Scott Holtry: Council candidate for “growth and water sustainability”
KINGMAN – Write-in Council candidates are poised to play a significant role in Tuesday’s primary election seeing as there is only one valid candidate fixed to be on the ballot, and Scott Holtry, one of those write-ins, wants residents to know that if elected he will put an emphasis on local water issues and the growth and development of Kingman.
A primary component of that growth, and one supported by Holtry, is the 1 percent TPT, or sales tax, increase ratified by Council in January. He says that increase is “absolutely” necessary.
“I think the City of Kingman needs that tax, both for our current conditions with our roads and improvements we need to do to our city but also for the capital improvements,” he said. “Funding both interchanges is something I’m absolutely for, and without that TPT tax we would not be able to fund probably either of the interchanges, even with the deal Kingman Regional Medical Center is trying to make with the City.”
The City and KRMC are currently hashing out a development agreement for the funding of the Kingman Crossing interchange. According to the proposed development agreement provided to Council, the City would pay the hospital back for its investment using TPT revenue from the area around the interchange.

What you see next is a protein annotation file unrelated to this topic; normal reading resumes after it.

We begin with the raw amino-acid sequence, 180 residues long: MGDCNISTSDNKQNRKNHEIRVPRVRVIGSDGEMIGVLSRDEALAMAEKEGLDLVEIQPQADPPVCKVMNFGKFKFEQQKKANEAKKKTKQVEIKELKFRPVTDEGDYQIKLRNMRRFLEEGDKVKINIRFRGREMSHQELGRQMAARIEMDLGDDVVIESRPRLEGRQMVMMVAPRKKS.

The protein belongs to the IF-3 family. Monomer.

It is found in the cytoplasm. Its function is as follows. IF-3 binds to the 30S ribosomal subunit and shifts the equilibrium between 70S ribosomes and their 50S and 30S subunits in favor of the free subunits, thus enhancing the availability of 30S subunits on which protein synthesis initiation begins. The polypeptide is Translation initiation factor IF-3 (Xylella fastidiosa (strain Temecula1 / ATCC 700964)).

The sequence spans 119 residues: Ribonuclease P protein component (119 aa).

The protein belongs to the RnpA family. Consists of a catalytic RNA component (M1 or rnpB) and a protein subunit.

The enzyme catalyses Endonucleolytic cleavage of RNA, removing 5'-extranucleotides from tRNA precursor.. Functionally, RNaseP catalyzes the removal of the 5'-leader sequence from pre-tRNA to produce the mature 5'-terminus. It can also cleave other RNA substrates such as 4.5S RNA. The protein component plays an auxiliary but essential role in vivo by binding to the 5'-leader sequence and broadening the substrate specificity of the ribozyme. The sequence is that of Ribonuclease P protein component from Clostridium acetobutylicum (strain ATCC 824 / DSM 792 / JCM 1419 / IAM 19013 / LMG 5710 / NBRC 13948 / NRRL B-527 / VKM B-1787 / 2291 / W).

“I think that if they’re going to help us out and kind of front the bill at the beginning, then absolutely they should be reimbursed for basically giving us an interest-free loan to build that interchange,” Holtry said. “It would only benefit us to make that agreement and be able to build the interchange quicker and get it done so we can get development in there.”
Holtry is a planner for Mohave County and said his experience in the field has allowed him to see what happens to a city that doesn’t grow. He likes the small-town feel he gets from Kingman, but believes the City needs to continue moving forward.
“I think it’s vital the City of Kingman continues to grow,” Holtry said. “With my experience as a planner I’ve seen several cities where if they’re not growing, they’re moving backward and deteriorating. By continuing to grow and fielding both interchanges, it provides new opportunities for new jobs and new families to move into the community to help the economic growth of the city.”
Holtry, who describes himself as pro-development, also says he will work to promote growth and development for Kingman’s “unique” downtown. Again pulling from his experience as a planner, Holtry said he’s seen cities offer incentives such as grants for business owners to populate downtown areas. He thinks Kingman could do the same.
However, one of his primary goals should he be elected to Council would be addressing water sustainability. He noted that as a county planner he’s researched the amount of water farms in the county are using, and said that rate is not sustainable.
“I’ve been able to do a lot of research on ways that we can remedy the situation we’re currently in, and really what it comes down to is changing legislation to be able to allow maybe a tax on some of these larger water users, or being able to monitor who goes in and then how much water they can use.” Holtry said. “But it all has to come through state legislation.”